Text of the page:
Hold your social media experience to the same level as your branch experience. You know the importance of top-notch customer service at your branch. When your bank teller says hello to customers at the door and offers them a hot cup of coffee, they present your bank as a trusted, helpful partner. You should think about your social media presence in the same way. The experience of visiting your brand on social media should be as helpful as visiting your branch in real life.

If someone visits your social media page, for instance, they should be able to reach out to a banker with any questions via direct message. Consumers, especially younger ones, want to be able to communicate with you on social media, so create a welcoming online presence they can interact with at ease. Also, be sure that any information they might need about your bank, such as contact information or location, is easily accessible when they visit your social profiles. That way, they’ll feel at home whether they’re chatting with a teller at your retail location or reaching out online.

Recognize the importance of reviews. In an online world, reviews matter. A recent survey found that 76% of customers trust online reviews as much as recommendations from family and friends. Meanwhile, 82% of people reported that they are likely to avoid local companies that had negative reviews. In other words, positive reviews can be a game-changer when it comes to increasing trust, but negative ones can drag you down.

You can use social media to amplify and solicit positive reviews, which strengthens your online reputation. If you had a positive interaction with a customer online, follow up with them and ask them to leave a review on places such as Yelp, Facebook, or Google. Then, share those positive reviews and other testimonials on social media. Did a customer just have an amazing mortgage closing experience? Share it. Did a branch employee go the extra mile for a local customer? Post about it. These user stories are often the first thing people read about your company — it’s important to make sure what they see is encouraging.

Likewise, if someone posts something negative online, whether on review sites or through social media, follow up quickly to see how you can address their concerns. Sometimes, all it takes to transform a negative review into a positive one is reaching out.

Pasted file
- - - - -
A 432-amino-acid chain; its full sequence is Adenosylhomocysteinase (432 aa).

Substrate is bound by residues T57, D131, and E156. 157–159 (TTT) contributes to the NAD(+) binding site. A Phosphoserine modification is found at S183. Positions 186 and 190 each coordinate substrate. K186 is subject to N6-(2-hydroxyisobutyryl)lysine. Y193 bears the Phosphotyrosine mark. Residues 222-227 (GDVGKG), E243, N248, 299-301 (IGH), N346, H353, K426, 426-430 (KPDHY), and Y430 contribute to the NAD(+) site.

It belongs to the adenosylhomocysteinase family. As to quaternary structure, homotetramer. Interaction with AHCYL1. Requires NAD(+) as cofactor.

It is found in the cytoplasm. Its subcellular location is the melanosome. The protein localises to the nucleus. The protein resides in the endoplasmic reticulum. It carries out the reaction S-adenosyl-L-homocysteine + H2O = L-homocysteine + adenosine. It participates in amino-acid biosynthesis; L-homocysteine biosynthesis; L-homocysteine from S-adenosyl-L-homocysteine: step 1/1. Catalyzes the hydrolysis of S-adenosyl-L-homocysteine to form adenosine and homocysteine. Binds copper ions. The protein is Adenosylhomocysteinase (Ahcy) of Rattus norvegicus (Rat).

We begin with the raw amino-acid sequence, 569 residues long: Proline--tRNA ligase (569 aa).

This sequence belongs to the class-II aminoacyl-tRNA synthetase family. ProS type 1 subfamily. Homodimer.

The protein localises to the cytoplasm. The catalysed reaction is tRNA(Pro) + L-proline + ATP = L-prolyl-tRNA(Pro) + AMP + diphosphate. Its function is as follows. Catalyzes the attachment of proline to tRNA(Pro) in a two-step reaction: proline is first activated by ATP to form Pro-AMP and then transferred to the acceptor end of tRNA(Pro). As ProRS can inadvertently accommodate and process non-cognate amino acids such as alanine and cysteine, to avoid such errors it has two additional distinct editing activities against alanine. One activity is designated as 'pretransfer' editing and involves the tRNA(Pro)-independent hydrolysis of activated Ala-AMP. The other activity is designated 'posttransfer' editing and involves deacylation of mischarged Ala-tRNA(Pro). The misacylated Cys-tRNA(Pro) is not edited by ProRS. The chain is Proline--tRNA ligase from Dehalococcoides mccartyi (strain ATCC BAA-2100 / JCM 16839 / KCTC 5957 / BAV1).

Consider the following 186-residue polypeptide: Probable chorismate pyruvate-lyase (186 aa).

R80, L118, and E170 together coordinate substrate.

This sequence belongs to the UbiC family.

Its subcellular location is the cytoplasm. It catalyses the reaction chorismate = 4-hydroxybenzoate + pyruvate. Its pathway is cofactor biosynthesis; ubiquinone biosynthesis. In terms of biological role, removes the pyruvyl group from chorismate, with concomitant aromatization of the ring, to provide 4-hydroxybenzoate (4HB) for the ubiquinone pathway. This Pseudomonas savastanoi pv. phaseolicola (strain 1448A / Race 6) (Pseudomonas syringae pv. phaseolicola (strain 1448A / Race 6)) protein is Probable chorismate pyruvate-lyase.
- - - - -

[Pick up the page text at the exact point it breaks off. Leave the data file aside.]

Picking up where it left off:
Don’t abandon in-person relationships. Although many customers prefer to do their basic banking online, that doesn’t mean your branches should close up shop any time soon. Most people still prefer a human touch when it comes to more complex transactions (such as financial planning or mortgage origination). In fact, 85% of people in the United States still prefer working with human financial advisors rather than digital ones. 

Use social media to reinforce these kinds of human relationships. Mortgage loan officers, for instance, can share content on their social media pages that helps young people understand how to start the homebuying process. They can encourage engagement on these posts and interact with audiences by answering questions and positioning themselves as the ideal partner for securing a mortgage.

The general public is gaining more trust in financial institutions, but improvement is slow. Banks have a unique opportunity to accelerate that trust-building by improving the overall image of the industry while putting themselves ahead of the competition. By using social media to create human connections and respond to concerns in real time, banks can improve their reputations and push themselves to even greater heights — all while building a loyal customer base in the process.

This article was originally published in International Banker